How Michael Dell started a business and kept it going


Michael Dell founded his company 33 years ago, in his dorm room as a freshman at the University of Texas, Austin. He had $1,000 to buy PC parts, and took orders over the phone.

After that, it ballooned like crazy — making Dell Computer one of the fastest-growing companies ever. The stock price went on a dizzying tear throughout the 1990s, roughly doubling most years throughout the decade.

It also made Michael Dell a multi-billionaire.

Since then, the path hasn't been easy. The era of gonzo growth in personal computers and corporate servers – Dell's bread and butter – is over. Now, attention has turned to smartphones and cloud computing.

Sensing weakness, legendary investor Carl Icahn tried to buy out the company nearly four years ago, which probably would have resulted in it breaking into pieces. Dell fought him and won, taking his namesake company private, and then making it bigger than ever.

Fortt Knox went to Round Rock, Texas to talk to Michael Dell, just days before his Dell EMC World conference in Las Vegas. We talked about the product news for CNBC viewers, but also about his long journey. Dell almost lost a company he's spent nearly two thirds of his life building, but he developed the skills he needed to become a legendary founder-CEO … and survivor. Here are just a few highlights:

Be Unique

Dell recalled that he had a love for numbers growing up – and that led him to pursue different activities than a lot of his peers in Texas in the late 1970s.

"I was in seventh grade math class, and we had this thing called Number Sense. So, I wasn't on the track team. Wasn't on the football team. Wasn't on the basketball team. I was in the Number Sense Club," Dell said.

"So this math teacher got a Teletype terminal. So you'd write a program, Send it off to the big computer in the sky, and the answer would come back. I was pretty fascinated by that," he added.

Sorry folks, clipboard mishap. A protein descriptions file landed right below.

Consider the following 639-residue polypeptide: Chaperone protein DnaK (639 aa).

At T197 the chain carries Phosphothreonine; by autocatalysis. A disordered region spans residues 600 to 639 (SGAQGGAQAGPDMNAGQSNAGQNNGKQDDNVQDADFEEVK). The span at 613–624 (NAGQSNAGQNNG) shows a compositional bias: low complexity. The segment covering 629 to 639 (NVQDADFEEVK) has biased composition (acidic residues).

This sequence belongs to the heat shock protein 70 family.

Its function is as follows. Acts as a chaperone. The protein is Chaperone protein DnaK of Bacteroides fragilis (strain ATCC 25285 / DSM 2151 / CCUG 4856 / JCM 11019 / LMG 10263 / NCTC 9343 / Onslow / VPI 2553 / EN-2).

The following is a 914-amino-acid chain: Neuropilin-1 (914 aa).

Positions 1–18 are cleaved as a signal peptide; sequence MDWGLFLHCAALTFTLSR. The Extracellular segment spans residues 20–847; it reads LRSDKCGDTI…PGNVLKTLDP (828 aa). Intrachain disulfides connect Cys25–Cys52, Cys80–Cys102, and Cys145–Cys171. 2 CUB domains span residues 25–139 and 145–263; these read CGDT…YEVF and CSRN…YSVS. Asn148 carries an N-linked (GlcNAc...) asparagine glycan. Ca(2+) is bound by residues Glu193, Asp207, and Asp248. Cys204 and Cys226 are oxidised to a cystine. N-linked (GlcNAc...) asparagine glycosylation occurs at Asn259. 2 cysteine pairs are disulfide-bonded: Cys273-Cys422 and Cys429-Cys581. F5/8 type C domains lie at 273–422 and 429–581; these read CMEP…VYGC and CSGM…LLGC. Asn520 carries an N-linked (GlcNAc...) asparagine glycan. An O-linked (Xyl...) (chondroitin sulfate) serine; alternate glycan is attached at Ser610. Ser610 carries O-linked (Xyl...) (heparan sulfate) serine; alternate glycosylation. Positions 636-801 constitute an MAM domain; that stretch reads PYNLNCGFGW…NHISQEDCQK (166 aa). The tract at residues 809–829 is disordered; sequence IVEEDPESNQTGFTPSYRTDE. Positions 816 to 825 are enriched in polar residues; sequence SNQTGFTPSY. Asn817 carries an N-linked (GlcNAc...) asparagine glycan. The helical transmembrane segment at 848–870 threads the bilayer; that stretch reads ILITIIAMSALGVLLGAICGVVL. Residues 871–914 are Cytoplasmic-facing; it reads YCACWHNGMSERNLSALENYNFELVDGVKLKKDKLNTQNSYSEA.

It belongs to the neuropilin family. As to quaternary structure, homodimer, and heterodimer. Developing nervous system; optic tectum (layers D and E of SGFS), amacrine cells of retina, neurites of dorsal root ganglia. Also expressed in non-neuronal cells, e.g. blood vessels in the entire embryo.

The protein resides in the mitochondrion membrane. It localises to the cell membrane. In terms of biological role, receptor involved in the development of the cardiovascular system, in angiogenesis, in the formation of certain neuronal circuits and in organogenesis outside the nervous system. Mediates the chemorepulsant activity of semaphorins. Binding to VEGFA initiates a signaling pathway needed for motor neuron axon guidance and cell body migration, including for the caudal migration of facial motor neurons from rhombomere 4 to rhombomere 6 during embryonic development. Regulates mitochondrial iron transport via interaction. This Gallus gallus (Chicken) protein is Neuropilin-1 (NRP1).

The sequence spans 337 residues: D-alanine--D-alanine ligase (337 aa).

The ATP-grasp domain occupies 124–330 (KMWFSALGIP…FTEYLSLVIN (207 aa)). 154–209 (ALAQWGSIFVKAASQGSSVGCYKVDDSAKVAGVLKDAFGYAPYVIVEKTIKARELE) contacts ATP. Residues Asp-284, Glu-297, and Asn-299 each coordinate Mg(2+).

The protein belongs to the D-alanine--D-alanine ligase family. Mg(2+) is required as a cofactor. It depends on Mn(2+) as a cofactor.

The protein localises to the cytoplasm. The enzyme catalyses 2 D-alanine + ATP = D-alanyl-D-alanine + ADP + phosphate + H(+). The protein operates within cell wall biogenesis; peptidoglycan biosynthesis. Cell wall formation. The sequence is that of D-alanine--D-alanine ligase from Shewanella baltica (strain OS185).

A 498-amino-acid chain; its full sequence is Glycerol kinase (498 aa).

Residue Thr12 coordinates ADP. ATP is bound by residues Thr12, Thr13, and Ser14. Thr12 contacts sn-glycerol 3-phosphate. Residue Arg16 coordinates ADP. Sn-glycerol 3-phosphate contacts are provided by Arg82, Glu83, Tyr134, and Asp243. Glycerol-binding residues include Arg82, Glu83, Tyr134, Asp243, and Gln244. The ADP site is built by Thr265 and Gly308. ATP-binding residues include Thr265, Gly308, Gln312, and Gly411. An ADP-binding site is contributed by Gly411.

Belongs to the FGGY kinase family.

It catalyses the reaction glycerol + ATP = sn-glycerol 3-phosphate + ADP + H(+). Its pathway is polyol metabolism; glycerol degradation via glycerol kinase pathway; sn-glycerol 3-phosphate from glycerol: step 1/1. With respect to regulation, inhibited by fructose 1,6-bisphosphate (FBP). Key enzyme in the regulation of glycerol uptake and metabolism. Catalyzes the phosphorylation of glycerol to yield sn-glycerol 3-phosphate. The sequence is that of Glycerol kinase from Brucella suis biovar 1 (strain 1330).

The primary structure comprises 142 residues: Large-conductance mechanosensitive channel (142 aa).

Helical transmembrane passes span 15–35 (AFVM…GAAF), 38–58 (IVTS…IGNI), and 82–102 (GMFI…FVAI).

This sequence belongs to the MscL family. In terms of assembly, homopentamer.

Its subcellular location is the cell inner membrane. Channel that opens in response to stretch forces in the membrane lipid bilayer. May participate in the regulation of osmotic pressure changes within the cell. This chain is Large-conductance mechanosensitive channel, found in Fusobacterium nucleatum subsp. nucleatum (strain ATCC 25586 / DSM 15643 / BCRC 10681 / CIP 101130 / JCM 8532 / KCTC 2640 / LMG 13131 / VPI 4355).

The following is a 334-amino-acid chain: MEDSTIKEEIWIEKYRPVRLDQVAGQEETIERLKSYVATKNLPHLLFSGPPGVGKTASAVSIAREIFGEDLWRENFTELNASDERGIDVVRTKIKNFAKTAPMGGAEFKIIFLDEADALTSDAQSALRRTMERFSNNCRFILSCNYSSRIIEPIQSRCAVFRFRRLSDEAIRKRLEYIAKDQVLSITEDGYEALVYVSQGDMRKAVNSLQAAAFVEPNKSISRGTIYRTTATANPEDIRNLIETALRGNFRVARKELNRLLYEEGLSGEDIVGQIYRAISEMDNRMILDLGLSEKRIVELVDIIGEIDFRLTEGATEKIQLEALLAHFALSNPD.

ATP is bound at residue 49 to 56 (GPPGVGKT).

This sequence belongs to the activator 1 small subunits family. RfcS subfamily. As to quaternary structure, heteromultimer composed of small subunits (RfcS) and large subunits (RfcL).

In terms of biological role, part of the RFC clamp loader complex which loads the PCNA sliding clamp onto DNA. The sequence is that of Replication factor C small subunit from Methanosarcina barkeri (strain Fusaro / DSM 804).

At a time when society is encouraging kids to tackle all sorts of activities to pad their college applications, it's instructive: Sometimes it pays to be different, and focus on the talents and skills that are unique to you. Go deep.

Ideas Aren't Everything

Fortt Knox asked Dell what he thought tomorrow's Michael Dell is noodling with in his or her dorm room right now. I mean, he's probably not building PCs. In 1984, personal computers were cutting edge; in the mid-1990s it was websites and web portals. Is it artificial intelligence? Virtual reality?

His response: It's not the what so much as the why.

"You have to do stuff that you're actually incredibly passionate and excited about, and you know something about," Dell said. "The 'oppor-tuneurs' don't do as well as the entrepreneurs," he quipped.

In other words, he believes his success was less about him building PCs in 1984, and more about him following his technology obsession. It recalled the advice Twilio CEO Jeff Lawson gave on Fortt Knox: Don't pursue a business venture just because it sounds like a sure-fire moneymaker.

Study Up

No matter how successful you are in the beginning, you've got to keep learning. Five years into his Dell Computer adventure, in 1989, Michael Dell flew to California to take business classes at Stanford. While he was there, he decided to put together his own advanced curriculum.

"I called up a bunch of the CEOs of Silicon Valley companies, and said 'Hey, can I come and see you? And I'd like to learn about what you're doing.' And I don't know, most of them said yes," Dell said.

"Irwin Federman, and Jimmy Treybig, and Andy Grove. ... You go see these guys, and you know, 'How do you manage a big company?' and they would talk to me, Dell said, speaking about some of Silicon Valley's early titans.

"That was great. I was doing everything I could to learn and get help," Dell added.

Fortt Knox is a weekly podcast from CNBC anchor Jon Fortt. Previous episodes of the program can be found here.